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Discussion Starter · #1 ·
I pulled the firing pin from my freshly-acquired VZ-52 and decided it must be replaced. Milsurp firing pins are available from several sources, so that's not a problem.
My question is, "is there any real advantage to be gained by purchasing a pricey titanium firing pin?
They are, believe it or not, available:
CZECH VZ52 Firing Pin
1. Quicker lock time is claimed. However, I doubt the reduced mass will reduce the lock time any appreciable amount. I'm certain that lock time is mostly time for the hammer to fall, striking the pin.
2. Would the reduced mass affect the energy of the primer strike. (Humpy alluded to this but I'm not ready at this point to have his gadget machined and I don't have any ready source for the calibrated copper indent indicators.)
3. Reduced galling and corrosion are claimed. Well, not being a metallurgist, I don't know about the compatibility of titanium with common firearms steels.

At this point, I'm more focused on cleaning the carbuncles and rust from the hole.

As always, I apologize for asking a question that's been asked before. The site's search function isn't working for me so I used Google's site: search and didn't find my answers.
 

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Carcano, seems like you said it all. The VZ is a rebounding hammer design. And the hammer and main spring control the lock time.

Only value would be IF you model is prone to break firing pines, Ti is stronger.
 

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Discussion Starter · #3 ·
Thanks, Harry S.!
The VZ-52 does appear to break firing pins. I purchased two via Gun Broker and both exhibited firing pin problems. One, the pin was broken off where the retaining pin goes through: an obviously poor design because it concentrates stress in that one place.
The second had a bent firing pin. That firing pin nose was bent about 5 degrees. I attempted to straighten it but ended up chipping a tiny piece off the tip. I'll replace rather than puncture primers.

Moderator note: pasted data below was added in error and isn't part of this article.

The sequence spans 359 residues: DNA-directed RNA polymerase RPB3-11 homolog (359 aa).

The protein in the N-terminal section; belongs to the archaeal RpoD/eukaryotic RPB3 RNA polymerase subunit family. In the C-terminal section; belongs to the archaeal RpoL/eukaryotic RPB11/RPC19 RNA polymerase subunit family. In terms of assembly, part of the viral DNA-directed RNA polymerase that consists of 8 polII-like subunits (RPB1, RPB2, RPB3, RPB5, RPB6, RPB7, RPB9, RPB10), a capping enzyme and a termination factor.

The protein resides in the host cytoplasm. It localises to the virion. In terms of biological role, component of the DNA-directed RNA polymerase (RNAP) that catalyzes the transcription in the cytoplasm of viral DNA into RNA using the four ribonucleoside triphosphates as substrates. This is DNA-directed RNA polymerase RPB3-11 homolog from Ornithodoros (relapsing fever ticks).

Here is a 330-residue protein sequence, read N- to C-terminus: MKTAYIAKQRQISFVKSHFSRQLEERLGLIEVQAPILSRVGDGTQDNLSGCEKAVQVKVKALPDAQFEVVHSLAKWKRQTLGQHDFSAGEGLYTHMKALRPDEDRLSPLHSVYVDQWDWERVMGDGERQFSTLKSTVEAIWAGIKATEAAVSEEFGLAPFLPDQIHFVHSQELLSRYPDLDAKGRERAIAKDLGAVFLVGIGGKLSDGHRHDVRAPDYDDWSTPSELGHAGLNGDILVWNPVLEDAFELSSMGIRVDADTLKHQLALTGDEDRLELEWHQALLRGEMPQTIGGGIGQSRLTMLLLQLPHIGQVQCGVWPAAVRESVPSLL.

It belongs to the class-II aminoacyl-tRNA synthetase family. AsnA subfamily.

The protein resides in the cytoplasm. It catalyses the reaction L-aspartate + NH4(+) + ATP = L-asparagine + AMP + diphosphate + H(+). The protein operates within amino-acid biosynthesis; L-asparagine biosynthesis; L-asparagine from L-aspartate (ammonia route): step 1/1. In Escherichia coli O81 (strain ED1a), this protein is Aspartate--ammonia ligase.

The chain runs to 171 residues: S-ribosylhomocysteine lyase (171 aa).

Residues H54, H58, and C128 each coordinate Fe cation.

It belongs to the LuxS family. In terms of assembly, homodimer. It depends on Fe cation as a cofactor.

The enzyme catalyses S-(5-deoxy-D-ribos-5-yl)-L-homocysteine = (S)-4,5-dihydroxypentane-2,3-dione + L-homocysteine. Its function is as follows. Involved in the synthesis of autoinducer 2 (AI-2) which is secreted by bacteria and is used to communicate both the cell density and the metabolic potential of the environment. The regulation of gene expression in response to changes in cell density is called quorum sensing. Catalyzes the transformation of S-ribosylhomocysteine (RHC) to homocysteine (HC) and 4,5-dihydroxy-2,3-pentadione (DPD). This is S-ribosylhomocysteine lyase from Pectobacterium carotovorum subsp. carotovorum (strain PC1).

The second one also has a damaged spring.
The first rifle appears to have been dry-fired excessively, breaking the pin and piening the pin that secures it in place. The second one, the pin just slid out into my hand but the retaining pin from the first had to be driven out.
(But it's a wonderful feature to be able to service the firing pin without tools!)
 

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If the stress is because the pin is hitting the While the hammer is still going forwar, I'd grind of some of the back of the pin so the retainer is only stopping the light firing pin and NOT the forward motion of the hammer. The retainer is meant to stop piercing primers, not to be a hammer stop, the slide does that.
 

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Discussion Starter · #5 ·
Thanks again!
I checked the firing pin. It looks like a good firing pin will go ~0.01" (calibrated eyes!) inside the bolt before it strikes the retaining pin. (Really hard to measure without a retaining pin to actually stop it. The original firing pin was broken in half, so I don't have outer half, either: I don't know if it was over length.) However, the retaining pin was piened in its center in the same direction that the hammer drives it forward. I can only think the momentum of the firing pin was enough to bend it by being dry fired thousands of times.
The other issue is the bite taken out of the firing pin about halfway down. That bite has to be there for the retaining pin to fit through. However, it's an obvious strain concentrater. I really can't be surprised that's where the firing pin broke. No matter whether the firing pin is stopped by the primer or by the retaining pin, that's where the strain will concentrate.
 
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